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Steve Saretsky -

Happy Monday Morning!

As expected, the Bank of Canada tightened the screws once again, jacking rates up another 25bps, and bringing the overnight rate to 5%, its highest level since 2001.

“It’s working,” Macklem said in an exclusive interview with The Globe and Mail on Wednesday, several hours after raising borrowing costs for the 10th time in a year and a half. “But it’s not working as quickly or as powerfully as we thought it would.”

In other words, despite inflation falling from a peak of 8.1% to 3.4% in May (2.5% when stripping out mortgage interest costs) the job is not done, and the beatings shall continue until morale improves.

One of the perplexing pain points for the BoC is the resiliency of the housing market. Here’s an excerpt from the latest monetary policy report.

“The faster-than-expected pickup in housing resales, combined with a lack of supply, has pushed house prices higher than anticipated in January. The previously unforeseen strength in house prices is likely to persist and boost inflation by as much as 0.3 percentage points by the end of 2023, compared with the January outlook.”

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Source: Bank of Canada

It’s true the price action in the housing market continues to surprise to the upside. National house prices climbed 2% month over month in June. They’re now up 6% on a seasonally adjusted basis over the past 3 months. No wonder the Bank of Canada is panicking again!

However, let me make one thing very clear. The only reason house prices are going up has been due to a lack of available supply. For most of this year we have been witnessing near 20 year lows in new listings. As of right now, the number of homes available for sale on the MLS system sits at its lowest levels in 20 years (outside of June 2021).

Ironically, all these rate hikes have brought less supply, not more, counter to what most had expected. It’s because people are trapped in their homes! At an 8% mortgage stress test not only do people not qualify to upsize, many don’t even qualify for their current home. Yes it’s true, I am seeing this every day with clients, and colleagues across the industry.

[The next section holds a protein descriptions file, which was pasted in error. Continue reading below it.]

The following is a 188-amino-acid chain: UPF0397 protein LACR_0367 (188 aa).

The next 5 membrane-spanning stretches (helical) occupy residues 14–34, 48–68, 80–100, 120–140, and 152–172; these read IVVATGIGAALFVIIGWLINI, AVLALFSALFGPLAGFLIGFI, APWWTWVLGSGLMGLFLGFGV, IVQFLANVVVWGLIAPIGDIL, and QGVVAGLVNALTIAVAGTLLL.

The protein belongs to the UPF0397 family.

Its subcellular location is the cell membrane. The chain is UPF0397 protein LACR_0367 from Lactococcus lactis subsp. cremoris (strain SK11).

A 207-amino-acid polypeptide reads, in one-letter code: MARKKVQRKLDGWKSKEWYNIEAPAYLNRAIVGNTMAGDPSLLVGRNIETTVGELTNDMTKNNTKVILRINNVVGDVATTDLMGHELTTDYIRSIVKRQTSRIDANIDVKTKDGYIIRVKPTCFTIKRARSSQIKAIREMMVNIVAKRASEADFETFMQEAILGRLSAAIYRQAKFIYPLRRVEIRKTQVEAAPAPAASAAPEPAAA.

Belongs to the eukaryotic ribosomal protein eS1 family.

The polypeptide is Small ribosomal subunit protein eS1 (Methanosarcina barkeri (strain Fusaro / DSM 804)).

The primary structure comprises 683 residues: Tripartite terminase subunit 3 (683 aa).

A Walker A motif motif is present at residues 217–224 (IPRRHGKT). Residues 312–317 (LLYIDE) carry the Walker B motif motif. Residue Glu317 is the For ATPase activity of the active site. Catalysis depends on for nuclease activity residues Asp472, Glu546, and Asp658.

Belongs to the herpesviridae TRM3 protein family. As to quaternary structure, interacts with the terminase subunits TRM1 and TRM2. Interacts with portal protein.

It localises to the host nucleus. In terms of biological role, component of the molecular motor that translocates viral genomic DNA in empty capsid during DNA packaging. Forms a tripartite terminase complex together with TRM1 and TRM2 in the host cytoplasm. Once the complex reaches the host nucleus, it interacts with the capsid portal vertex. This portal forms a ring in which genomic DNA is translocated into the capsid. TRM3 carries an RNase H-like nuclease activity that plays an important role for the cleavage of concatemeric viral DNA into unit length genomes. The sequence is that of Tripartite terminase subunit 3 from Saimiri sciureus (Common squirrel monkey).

If you want to upsize it typically requires a larger mortgage. Not only do you have to qualify for that mortgage but you have to be willing to stomach a 6% mortgage rate. It’s true you can port your low rate mortgage to a new property and blend it with a new additional mortgage, but that requires you to do so within the lenders 90-120 day timeline. If you sell your home today are you confident you will find another property to close on within that short time period, especially when inventory is hovering near 20 year lows?!

Not only that but think about all those fixed payment variable rate mortgage borrowers. Interest is accruing, amortizations are blowing out, and for the most part banks are leaving their customers alone. Extend and pretend.

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But if you decide to move, you better believe the banks are absolutely going to force you to clean up your balance sheet.

Like I said, people are stuck in their homes.

As they say, interest rates are a blunt tool, the effects of which can not always be seen right away. Higher interest rates were certainly needed to cure the disease of Canada’s housing speculation, I fully believe that. But the pace of the move seems to have created unintended consequences.

Speaking of which, here’s building permits.

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Source: Ben Rabidoux

We are sowing the seeds for a future housing crisis 3-4 years from now. Until then, a few levered borrowers will lose their homes and the rest are simply trapped in their current home, unable to move. It turns out there are certain things in life you can’t model in a spreadsheet.

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The Saretsky Report. December 2022